Just a Local Story to the Bitter End: AP Fails to Give Congressional Aide’s Voter-Fraud Conviction National Coverage

Fox News has coverage today of the guilty plea of Jeffrey Garcia, a former congressional chief of staff who “pled guilty Monday to one felony charge and three misdemeanor charges after admitting he illegally requested hundreds of absentee ballots while he was running the campaign for Rep. Joe Garcia, who he is not related to.”

The Fox story indicates that the Associated Press contributed to its report. That’s odd, because a search on “Garcia absentee” (not in quotes) at the AP’s national site done at 11:30 a.m. ET came up empty. That’s because AP has from all appearances treated treated Garcia’s plea and sentencing as a Florida story unworthy of national notice, despite the fact that the gaming the electoral system and allegations of voter suppression have been a national discussion topic for years. The one unbylined AP story I did find was also ridiculously sympathetic to Jeffrey:


September Employment Situation Summary (102213): 148K Job Adds, 7.2% Unemployment Rate (i.e., More Malaise)

Filed under: Economy,Taxes & Government — Tom @ 8:08 am

Prediction: 180,000 seasonally adjusted job additions, with the unemployment rate staying at 7.3%.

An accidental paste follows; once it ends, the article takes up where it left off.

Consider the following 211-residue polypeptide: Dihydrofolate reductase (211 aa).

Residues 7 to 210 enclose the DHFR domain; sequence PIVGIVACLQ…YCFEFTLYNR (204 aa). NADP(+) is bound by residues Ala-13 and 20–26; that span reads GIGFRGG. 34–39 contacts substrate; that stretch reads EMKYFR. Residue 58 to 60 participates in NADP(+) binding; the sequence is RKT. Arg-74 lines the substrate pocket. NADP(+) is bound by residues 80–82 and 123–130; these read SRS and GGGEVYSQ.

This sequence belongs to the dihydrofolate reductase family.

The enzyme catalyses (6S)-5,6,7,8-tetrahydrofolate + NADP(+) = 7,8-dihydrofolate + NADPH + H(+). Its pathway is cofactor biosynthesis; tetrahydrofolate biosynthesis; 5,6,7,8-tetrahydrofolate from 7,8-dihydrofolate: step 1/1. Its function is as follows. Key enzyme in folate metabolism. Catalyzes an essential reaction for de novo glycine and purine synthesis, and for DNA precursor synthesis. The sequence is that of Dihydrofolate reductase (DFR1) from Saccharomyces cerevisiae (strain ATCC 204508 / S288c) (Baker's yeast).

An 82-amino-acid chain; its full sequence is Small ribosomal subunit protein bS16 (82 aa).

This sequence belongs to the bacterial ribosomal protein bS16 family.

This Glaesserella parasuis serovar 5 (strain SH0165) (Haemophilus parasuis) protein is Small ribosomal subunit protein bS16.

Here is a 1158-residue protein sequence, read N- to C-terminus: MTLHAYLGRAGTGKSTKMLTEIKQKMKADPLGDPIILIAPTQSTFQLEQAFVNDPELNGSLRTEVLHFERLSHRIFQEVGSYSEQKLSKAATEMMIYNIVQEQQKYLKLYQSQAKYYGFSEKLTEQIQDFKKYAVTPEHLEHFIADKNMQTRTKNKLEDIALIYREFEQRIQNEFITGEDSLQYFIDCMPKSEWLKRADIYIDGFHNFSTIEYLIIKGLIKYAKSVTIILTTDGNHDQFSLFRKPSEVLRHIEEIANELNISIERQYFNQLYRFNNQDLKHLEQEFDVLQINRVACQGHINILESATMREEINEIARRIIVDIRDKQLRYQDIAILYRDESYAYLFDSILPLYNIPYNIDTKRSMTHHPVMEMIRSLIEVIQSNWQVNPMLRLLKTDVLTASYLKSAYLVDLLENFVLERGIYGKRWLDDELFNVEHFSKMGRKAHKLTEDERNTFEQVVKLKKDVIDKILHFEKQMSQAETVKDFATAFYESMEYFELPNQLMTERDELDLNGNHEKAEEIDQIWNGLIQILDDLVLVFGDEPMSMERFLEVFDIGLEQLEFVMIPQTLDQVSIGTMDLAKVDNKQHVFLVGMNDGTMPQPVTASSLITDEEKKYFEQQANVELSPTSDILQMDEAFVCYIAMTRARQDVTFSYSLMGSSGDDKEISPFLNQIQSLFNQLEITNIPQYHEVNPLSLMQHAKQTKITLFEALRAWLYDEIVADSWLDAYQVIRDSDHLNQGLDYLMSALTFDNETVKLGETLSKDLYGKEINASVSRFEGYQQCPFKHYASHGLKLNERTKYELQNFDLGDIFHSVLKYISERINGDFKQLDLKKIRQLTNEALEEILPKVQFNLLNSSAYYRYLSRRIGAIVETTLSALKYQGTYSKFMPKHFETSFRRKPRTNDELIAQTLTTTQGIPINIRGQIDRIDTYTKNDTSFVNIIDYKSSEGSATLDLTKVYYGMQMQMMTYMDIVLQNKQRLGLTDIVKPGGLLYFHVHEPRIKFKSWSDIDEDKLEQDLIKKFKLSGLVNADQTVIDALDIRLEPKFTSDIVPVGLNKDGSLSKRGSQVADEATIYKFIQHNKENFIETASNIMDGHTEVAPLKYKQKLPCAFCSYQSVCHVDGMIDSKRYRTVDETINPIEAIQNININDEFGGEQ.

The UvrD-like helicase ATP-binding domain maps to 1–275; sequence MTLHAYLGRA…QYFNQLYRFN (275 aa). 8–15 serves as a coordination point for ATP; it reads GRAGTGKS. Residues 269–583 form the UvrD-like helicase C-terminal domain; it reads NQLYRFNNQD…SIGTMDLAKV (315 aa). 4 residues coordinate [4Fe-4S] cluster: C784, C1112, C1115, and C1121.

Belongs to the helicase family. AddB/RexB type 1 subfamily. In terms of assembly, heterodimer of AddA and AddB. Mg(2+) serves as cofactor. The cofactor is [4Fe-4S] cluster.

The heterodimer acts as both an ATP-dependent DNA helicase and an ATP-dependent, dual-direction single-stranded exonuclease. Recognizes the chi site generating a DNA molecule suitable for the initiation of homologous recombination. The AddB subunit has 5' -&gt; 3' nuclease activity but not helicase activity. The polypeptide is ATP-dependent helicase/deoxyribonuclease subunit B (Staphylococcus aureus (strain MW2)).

Not seasonally adjusted benchmarks: I wasn’t able to pull up the BLS tables before they cut off access for today’s update, so I’ll have to look at those numbers post-release.

The report will be here at 8:30.

HERE IT IS (permanent full HTML version): The malaise continues (bolds are mine) –

Total nonfarm payroll employment rose by 148,000 in September, and the unemployment rate was little changed at 7.2 percent, the U.S. Bureau of Labor Statistics reported today. Employment increased in construction, wholesale trade, and transportation and warehousing.

Household Survey Data

The unemployment rate, at 7.2 percent, changed little in September but has declined by 0.4 percentage point since June. The number of unemployed persons, at 11.3 million, was also little changed over the month; however, unemployment has decreased by 522,000 since June.

Among the major worker groups, the unemployment rates for adult men (7.1 percent), adult women (6.2 percent), teenagers (21.4 percent), whites (6.3 percent), blacks (12.9 percent), and Hispanics (9.0 percent) showed little or no change in September. The jobless rate for Asians was 5.3 percent (not seasonally adjusted), little changed from a year earlier.

Both the civilian labor force participation rate, at 63.2 percent, and the employment-population ratio at 58.6 percent, were unchanged in September. Over the year, the labor force participation rate has declined by 0.4 percentage point, while the employment-population ratio has changed little.